|May 8, 2018|
You’ve probably heard about using storytelling in marketing and, if so, you’ve probably also heard about how powerful a tool of brand building it is.
You’ve probably also asked yourself, “What the heck does that even mean?”
While it might sound like an ill-defined industry term, used to baffle clients into upping their marketing spend, the power of storytelling has long been used to make brands more memorable and more engaging.
And it makes sense. People love stories.
From cave paintings to Hollywood blockbusters, storytelling has been with us in one form or another, since before recorded history. We all watch movies and TV series, we read books and newspapers; we follow the latest political scandals and we keep tabs on the latest goings-on of the rich and the famous.
These are all stories that we invest ourselves in on a daily basis. Even if you’ve never stopped to think about it before, you know as well as we do that there is power to storytelling.
So, the question is less about whether or not storytelling works, and more about how to make it work for your brand.
The term “storytelling” in the context of brand building can be a bit of a misnomer.
In brand storytelling, you are not necessarily telling a story in the traditional, “once upon a time” sense – you’re crafting narratives and inviting your audience to share in them. Sure, you’ll definitely produce ads that tells a story of someone facing a problem that only your products or services can provide.
On the other hand though, the most important story you can tell, the story that will allow your audience to identify with your brand, is the story of your brand. And this isn’t a story with a beginning, a middle and an end – it’s an ongoing story, the development of the character that is your brand, and an opportunity to invite your audience to be a part of the story as it unfolds.
Take the inimitable Nando’s as an example.
Each Nando’s advert is a self-contained (and usually controversially attention-grabbing) story. They’re funny little stories that most of us enjoy, remember and are sure to start a conversation about at some point.
These are good examples of storytelling in advertising, but the storytelling goes deeper than that and each of those adverts, those little stories, is a piece of the larger tale: the character development of the Nando’s brand.
Thanks to the power of their storytelling, we all know who the Nando’s brand is.
Anyone can sell chicken, but what sets Nando’s apart from any potential competitors is the unique value of their brand’s character – the quirky and irreverent South African jokester who found international success while having fun at the expense of society’s villains. We know that brand. We love that brand. And it’s because of that brand’s story that we buy their chicken.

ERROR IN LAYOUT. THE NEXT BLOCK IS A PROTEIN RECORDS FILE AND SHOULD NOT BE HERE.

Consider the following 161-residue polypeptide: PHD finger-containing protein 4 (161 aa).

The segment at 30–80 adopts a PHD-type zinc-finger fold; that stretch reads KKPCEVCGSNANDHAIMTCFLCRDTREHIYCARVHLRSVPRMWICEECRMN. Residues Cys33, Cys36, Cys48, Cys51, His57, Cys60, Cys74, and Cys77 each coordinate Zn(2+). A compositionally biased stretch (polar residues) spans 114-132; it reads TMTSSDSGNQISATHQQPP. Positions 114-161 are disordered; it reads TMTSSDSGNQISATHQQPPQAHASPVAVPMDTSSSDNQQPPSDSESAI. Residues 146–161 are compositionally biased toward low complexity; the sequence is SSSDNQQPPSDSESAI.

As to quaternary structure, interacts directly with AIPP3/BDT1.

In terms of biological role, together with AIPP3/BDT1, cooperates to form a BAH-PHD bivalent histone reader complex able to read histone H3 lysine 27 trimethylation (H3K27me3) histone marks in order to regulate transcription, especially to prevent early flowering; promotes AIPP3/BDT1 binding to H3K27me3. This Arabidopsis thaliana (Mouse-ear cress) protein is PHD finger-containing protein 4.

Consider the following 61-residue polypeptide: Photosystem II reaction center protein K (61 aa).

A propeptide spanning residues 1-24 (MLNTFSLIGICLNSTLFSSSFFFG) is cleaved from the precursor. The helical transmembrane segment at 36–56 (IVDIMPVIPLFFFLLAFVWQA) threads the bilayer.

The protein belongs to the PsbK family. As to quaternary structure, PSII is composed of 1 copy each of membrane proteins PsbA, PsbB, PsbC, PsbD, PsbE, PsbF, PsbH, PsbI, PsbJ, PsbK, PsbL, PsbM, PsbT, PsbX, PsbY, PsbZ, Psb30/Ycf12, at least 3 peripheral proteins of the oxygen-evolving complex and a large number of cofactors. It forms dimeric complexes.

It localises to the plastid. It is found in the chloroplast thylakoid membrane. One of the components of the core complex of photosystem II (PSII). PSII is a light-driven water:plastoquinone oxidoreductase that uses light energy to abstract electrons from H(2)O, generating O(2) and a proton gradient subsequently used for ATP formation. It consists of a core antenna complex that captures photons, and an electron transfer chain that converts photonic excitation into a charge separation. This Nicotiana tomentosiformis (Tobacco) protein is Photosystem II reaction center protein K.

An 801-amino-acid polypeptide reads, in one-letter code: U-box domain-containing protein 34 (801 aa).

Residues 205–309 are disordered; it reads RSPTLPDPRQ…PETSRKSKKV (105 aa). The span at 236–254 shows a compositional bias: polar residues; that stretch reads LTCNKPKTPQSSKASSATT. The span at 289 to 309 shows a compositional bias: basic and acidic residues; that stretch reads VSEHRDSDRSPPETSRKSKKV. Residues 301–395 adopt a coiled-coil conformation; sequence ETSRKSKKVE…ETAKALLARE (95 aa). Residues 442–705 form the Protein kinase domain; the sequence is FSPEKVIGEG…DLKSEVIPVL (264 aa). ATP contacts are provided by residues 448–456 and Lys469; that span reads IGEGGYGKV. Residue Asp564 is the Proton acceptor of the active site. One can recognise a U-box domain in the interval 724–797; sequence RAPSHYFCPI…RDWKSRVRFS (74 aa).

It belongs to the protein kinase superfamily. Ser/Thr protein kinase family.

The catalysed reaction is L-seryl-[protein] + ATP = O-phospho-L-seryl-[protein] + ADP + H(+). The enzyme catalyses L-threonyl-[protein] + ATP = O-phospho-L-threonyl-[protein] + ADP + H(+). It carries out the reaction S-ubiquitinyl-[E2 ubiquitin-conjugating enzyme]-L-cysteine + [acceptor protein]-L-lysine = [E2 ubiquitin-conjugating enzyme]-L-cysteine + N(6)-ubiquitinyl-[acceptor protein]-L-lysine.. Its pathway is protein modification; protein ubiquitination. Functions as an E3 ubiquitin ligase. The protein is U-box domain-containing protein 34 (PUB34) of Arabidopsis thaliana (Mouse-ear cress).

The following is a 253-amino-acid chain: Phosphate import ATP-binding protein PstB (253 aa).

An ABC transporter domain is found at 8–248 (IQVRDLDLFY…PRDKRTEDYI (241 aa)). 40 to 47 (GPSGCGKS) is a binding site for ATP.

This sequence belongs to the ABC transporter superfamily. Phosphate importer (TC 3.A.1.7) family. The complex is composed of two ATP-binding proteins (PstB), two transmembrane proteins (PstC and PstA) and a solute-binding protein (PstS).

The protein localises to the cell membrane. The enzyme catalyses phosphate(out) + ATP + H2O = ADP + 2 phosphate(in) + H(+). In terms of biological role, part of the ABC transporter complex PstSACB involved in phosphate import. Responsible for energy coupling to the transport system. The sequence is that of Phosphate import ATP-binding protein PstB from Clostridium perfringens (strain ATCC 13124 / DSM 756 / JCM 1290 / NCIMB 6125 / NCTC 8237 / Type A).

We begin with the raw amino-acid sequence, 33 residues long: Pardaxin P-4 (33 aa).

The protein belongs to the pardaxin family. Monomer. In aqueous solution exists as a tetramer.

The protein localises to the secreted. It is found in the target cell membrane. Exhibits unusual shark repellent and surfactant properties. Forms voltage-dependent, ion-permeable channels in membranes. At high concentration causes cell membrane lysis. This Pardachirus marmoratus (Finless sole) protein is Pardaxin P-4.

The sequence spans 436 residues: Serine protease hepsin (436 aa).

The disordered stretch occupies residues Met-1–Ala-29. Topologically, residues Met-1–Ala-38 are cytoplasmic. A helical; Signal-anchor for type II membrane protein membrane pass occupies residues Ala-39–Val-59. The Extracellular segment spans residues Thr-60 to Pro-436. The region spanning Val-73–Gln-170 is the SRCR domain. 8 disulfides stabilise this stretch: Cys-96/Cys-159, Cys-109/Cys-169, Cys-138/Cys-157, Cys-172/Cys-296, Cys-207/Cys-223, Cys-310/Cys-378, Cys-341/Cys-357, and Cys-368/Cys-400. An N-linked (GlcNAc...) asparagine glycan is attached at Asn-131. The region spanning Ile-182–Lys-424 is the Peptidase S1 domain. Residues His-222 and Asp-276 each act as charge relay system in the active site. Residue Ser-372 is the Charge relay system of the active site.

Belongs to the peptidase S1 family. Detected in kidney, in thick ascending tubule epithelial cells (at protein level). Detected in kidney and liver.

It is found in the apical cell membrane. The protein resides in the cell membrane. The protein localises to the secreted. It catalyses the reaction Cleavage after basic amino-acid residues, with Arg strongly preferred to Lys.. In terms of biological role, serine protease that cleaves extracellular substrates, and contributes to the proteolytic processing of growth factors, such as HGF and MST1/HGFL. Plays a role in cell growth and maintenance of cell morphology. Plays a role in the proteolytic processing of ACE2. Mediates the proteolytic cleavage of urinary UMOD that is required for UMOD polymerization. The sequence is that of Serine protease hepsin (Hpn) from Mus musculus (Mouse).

As often as not, the presence of chicken in Nando’s commercials seems as much an afterthought as anything else. Nando’s uses storytelling to sell the Nando’s brand more than they sell their actual product.
Transparency and the expectation of it are by-products of the internet age.
Consumers expect to know what your brand is all about, and the more success you find, the more people will care about who you are as much as what you’re trying to sell.
You express that through stories. Whether they’re fictional stories, based on hypothetical situations and the buyer profiles you’ve developed over the years, or the true life story of how your company came to be, what matters is the sense of authenticity you communicate and how well your stories allow your target market to identify with your brand.
At the end of the day, your products are probably not unique, your value-adds are a dime a dozen, and your quality of service can be matched by any competitor who cares about keeping their customers.
People are looking for stories, so if you want to set yourself apart from the field, isn’t it about time your brand started telling some?
If you need help telling your story, contact Wetpaint Advertising and let our brand mechanics, craftsmen and storytellers bring your brand to life with creative, effective, results-driven marketing and advertising.